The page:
If you're planning on selling a used book in Augusta, the process could become more difficult. Some proposed regulations would require customers to provide their ID whenever they sell a used book. Bookstores would also have to videotape the transaction. David Hutchison owns The Book Tavern in Augusta and he says the regulations could be costly.
"In terms of the filing of paper work. You know, any software we might have to buy. Security cameras. There is just not a good concrete number that I can put on that at this point," Hutchison says.
Public safety officials say the change would help them track stolen goods, much like the way that pawn shops are using fingerprint technology to track goods as well, but Hutchison says these new regulations aren't needed because people don't steal books.
"Maybe somebody steals a copy of the Inferno by Dan Brown and brings it in, but what are they going to get for it? A buck or two in cash? Maybe 8 bucks in store credit," he says.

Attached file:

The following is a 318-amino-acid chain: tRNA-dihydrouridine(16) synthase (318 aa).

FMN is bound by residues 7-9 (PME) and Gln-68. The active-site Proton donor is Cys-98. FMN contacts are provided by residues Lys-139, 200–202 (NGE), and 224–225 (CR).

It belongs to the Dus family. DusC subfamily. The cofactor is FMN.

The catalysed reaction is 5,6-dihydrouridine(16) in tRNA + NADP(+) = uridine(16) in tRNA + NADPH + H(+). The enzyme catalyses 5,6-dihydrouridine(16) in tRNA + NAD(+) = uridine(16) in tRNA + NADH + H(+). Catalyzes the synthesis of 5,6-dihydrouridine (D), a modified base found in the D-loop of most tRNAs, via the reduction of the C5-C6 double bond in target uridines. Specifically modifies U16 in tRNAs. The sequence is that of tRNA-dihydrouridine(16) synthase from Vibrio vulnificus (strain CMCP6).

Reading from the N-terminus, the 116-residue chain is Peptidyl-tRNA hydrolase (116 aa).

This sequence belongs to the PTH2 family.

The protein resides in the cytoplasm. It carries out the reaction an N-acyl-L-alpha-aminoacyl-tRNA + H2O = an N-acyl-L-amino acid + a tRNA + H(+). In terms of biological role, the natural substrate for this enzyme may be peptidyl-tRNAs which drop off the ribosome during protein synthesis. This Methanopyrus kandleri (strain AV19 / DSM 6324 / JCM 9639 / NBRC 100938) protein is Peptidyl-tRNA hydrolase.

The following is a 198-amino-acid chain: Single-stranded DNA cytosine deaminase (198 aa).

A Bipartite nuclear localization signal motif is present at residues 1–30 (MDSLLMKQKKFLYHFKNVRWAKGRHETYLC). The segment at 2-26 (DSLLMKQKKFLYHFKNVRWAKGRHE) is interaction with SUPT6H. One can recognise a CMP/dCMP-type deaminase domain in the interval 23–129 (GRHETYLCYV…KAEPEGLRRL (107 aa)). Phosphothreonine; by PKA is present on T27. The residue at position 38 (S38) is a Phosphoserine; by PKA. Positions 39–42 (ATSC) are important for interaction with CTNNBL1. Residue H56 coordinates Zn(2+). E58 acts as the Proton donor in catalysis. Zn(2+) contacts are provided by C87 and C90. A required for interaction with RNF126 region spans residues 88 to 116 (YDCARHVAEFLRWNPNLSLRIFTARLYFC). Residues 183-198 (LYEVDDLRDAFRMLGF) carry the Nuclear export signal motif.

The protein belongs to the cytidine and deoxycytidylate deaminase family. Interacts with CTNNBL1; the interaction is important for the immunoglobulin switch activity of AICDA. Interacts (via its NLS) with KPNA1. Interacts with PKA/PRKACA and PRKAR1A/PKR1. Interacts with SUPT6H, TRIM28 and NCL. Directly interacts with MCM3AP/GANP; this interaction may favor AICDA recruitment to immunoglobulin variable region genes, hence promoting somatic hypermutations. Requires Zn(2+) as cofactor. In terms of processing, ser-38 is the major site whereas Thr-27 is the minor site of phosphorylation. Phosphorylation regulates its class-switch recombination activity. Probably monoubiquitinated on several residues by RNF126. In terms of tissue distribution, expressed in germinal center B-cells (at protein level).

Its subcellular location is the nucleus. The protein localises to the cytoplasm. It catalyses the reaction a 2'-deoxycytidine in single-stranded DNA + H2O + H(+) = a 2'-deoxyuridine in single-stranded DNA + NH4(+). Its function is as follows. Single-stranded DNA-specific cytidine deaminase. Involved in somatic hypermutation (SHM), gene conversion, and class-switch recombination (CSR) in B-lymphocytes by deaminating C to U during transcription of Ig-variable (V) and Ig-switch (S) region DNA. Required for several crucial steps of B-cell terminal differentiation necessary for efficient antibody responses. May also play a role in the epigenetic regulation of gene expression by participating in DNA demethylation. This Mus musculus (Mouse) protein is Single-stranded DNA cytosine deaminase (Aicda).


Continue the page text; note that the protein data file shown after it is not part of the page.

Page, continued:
Hutchison says the new rules would also require him to pay an annual fee, but he says the most disturbing thing is the waiver of a search warrant.
"The Sheriff's Office, under this, does not have to obtain a search warrant to go onto the premises of a second hand shop. It's not burdensome, but instead it's disturbing because I know how constiutional rights work," he says.
But during Tuesday's committee meeting, Hutchison got some good news from Major Scott Peebles. Peebles withdrew the request from the committee agenda and told commissioners that he wants to make some changes to the regulations before approval.
"Major Peebles said it was never their intent to target the small businesses like myself. It was really 2nd And Charles who drew their concern because they are dealing with things like instruments and electronics," Hutchison says.
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